How do I know which preschool is right for my child?
by Jeanne Ruckert Lovy
Most parents approach the search for child care or preschool with a mix of practical and emotional considerations. Schedule, cost and location are a few important factors, so a good first step is to talk to family and friends, and begin to narrow down the programs near your home or office that works with your schedule.
Write down a list of key questions and begin to contact programs to get a sense of space availability, cost, enrollment procedures and other basics. You will begin to get a sense of the school on the phone, but the in-person visit is where you really determine whether this will be the right fit for you and your family.
Although many high-quality programs welcome walk-in visitors, most early childhood directors advise that you make an appointment so you are sure to have time to talk with the director and have a tour. Bring your child if you need to, but many parents find it most useful to visit first on their own in order to really focus on the program.
It’s helpful to review a checklist before your visit. Below, we’ve compiled common questions to ask and key observations to make when visiting an early education center:
Questions to Ask
· What are the group sizes and how many teaching staff are in each classroom? (Note: In Massachusetts, toddler rooms generally cannot exceed nine children with three educators, while preschool rooms cannot exceed 20 with two educators). You may find programs that improve upon these ratios.
· Is the program NAEYC accredited? The National Association for the Education of Young Children accredits programs demonstrating best practices in a number of areas.
· What is the philosophy of the school?
· What kind of parent communication will you receive? It’s reasonable to expect daily written updates for infants and toddlers and weekly updates for preschool children. You should also see evidence that parent participation and feedback is welcome.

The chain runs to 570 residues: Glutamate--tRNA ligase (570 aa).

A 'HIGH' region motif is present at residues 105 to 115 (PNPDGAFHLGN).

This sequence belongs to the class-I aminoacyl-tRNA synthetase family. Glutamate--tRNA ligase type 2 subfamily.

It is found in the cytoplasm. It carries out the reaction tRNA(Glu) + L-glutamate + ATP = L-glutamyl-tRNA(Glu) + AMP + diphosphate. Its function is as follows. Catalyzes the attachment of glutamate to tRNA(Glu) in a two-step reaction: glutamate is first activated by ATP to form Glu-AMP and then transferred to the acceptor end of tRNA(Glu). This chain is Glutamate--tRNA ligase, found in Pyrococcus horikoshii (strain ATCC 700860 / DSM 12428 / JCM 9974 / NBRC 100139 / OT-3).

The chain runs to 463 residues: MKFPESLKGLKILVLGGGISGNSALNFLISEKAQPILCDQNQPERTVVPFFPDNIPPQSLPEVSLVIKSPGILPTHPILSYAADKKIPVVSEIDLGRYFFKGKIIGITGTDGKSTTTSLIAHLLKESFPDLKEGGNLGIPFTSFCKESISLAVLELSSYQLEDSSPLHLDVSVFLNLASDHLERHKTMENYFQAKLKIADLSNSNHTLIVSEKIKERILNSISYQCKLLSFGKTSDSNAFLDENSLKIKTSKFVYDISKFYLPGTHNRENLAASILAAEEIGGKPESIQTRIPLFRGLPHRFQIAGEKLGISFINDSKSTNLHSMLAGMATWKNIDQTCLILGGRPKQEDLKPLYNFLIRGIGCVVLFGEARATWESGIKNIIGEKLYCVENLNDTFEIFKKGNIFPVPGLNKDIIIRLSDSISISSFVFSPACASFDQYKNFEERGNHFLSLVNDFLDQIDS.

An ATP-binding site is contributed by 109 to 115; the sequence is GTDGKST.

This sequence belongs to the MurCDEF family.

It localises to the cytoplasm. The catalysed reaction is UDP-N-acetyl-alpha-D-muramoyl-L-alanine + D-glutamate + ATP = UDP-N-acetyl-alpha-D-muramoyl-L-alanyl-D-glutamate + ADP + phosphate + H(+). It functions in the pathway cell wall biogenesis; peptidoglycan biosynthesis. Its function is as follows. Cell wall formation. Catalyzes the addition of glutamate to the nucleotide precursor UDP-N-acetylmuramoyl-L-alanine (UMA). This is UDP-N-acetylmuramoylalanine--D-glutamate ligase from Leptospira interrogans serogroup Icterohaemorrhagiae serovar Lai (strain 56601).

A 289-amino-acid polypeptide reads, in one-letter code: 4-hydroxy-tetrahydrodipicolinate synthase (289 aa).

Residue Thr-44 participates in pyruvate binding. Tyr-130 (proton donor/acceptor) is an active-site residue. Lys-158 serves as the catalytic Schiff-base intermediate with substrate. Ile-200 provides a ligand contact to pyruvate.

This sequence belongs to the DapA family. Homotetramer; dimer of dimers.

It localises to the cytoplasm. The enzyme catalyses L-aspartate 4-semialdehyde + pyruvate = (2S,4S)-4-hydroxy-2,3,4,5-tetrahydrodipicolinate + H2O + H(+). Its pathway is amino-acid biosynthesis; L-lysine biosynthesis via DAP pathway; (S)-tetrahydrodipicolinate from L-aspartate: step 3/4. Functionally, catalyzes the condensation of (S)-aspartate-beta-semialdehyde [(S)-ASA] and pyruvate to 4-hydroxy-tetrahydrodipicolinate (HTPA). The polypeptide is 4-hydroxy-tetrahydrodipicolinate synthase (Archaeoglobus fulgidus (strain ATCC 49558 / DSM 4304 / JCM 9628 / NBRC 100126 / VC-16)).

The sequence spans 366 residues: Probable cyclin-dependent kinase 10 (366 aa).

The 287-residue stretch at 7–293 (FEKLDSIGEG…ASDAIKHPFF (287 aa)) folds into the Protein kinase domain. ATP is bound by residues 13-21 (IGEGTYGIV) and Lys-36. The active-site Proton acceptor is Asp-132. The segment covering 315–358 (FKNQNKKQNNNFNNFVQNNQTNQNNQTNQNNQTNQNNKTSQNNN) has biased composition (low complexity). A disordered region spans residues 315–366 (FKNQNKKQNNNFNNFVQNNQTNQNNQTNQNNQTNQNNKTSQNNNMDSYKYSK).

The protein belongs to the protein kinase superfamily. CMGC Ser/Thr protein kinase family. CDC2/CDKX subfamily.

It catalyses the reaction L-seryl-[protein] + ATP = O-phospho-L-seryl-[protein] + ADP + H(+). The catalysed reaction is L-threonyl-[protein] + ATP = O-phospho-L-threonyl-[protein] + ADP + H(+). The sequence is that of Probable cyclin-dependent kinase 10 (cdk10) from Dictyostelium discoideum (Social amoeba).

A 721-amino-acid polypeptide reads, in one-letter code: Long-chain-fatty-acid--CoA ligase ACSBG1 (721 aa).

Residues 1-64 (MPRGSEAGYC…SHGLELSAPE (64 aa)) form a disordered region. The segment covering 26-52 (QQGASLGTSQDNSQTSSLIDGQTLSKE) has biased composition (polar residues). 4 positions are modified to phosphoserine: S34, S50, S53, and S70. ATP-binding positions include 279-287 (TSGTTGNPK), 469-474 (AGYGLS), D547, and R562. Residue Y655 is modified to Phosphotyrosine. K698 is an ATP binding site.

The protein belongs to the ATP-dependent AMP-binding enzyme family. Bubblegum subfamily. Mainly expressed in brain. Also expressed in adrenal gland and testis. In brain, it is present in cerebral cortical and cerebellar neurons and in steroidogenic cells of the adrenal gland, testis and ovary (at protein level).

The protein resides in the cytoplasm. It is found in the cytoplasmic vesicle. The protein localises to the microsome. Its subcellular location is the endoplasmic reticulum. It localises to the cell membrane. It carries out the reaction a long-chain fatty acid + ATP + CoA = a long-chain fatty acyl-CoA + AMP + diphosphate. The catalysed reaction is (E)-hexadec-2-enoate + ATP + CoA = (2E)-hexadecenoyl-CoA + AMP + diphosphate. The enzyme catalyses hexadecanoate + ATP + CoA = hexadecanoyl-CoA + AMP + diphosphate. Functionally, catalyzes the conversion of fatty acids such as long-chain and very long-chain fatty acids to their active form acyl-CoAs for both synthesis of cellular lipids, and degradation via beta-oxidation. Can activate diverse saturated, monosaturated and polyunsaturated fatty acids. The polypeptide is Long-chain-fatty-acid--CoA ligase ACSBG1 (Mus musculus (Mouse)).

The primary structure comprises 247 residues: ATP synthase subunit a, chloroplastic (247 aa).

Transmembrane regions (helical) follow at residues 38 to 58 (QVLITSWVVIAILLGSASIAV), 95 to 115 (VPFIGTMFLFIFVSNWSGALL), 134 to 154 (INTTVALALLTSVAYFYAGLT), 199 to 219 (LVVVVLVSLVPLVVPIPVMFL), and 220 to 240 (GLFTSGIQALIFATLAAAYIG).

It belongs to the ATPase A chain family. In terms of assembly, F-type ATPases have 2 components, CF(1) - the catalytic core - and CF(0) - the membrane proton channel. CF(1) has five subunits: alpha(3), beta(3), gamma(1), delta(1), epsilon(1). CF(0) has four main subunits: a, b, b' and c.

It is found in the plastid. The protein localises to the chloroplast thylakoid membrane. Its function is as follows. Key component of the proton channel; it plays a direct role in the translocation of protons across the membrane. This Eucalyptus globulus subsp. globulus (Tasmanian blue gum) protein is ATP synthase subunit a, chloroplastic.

· Is the program licensed by the Massachusetts Department of Early Education and Care (DEEC)?
· What are the qualifications and longevity for the staff?
· What are the qualifications of the staff and the program director? Having a B.A. in Education or a Master’s Degree in Teaching does not guarantee quality. Good teachers are warm, nurturing, interested in children, motivated to learn more about their field and respectful of the natural knowledge and skills that children bring to the classroom.
· Is there a consistent schedule for child activities? You should see a posted schedule, including a mix of active and quiet times as well as time for small and large group activities. The schedule should be predictable so that children and staff know what to expect each day.
by Jeanne Ruckert Lovy
Things to Observe
· Can I envision bringing my child here every day? Would my child have a good time in this classroom?
· Do the children seem happy and well cared-for?
· Does it seem like children are responded to if they are sad or crying?
· Do the adults smile and seem happy to be at work? Do they seem to like children? Do they make eye contact with
children and listen to what they are saying?
· Does the director (and/or teacher) feel like someone I can talk to?
· Do I trust the adults in this program?
· Were all my questions answered? Do I feel comfortable asking more questions?
· Was my phone call/email returned promptly?
· Do you see lots of books? Are they in good condition? Evidence that writing materials are available for children who want them? Word labels for classroom items (“paint” or “blocks”) are a good sign for preschoolers, but might not make much sense for infants and toddlers. You want the sense that the staff understand the developmental needs of children at different ages and stages.
· Look at wall displays, but also at examples of work on shelves and in cubbies. Is creativity evident? Seeing all artwork looking the same or following a teacher’s example is a red flag.
Just as the early learning program will support your child’s social, emotional and cognitive growth, it should also be a setting where you feel supported and welcomed as an adult and a partner.
Jeanne Ruckert Lovy is the Assistant Vice President, Young Children and Their Families at the Jewish Community Centers of Greater Boston. The JCCs of Greater Boston has five Early Learning Centers in the Greater Boston area. For more information, visit bostonjcc.org/elc.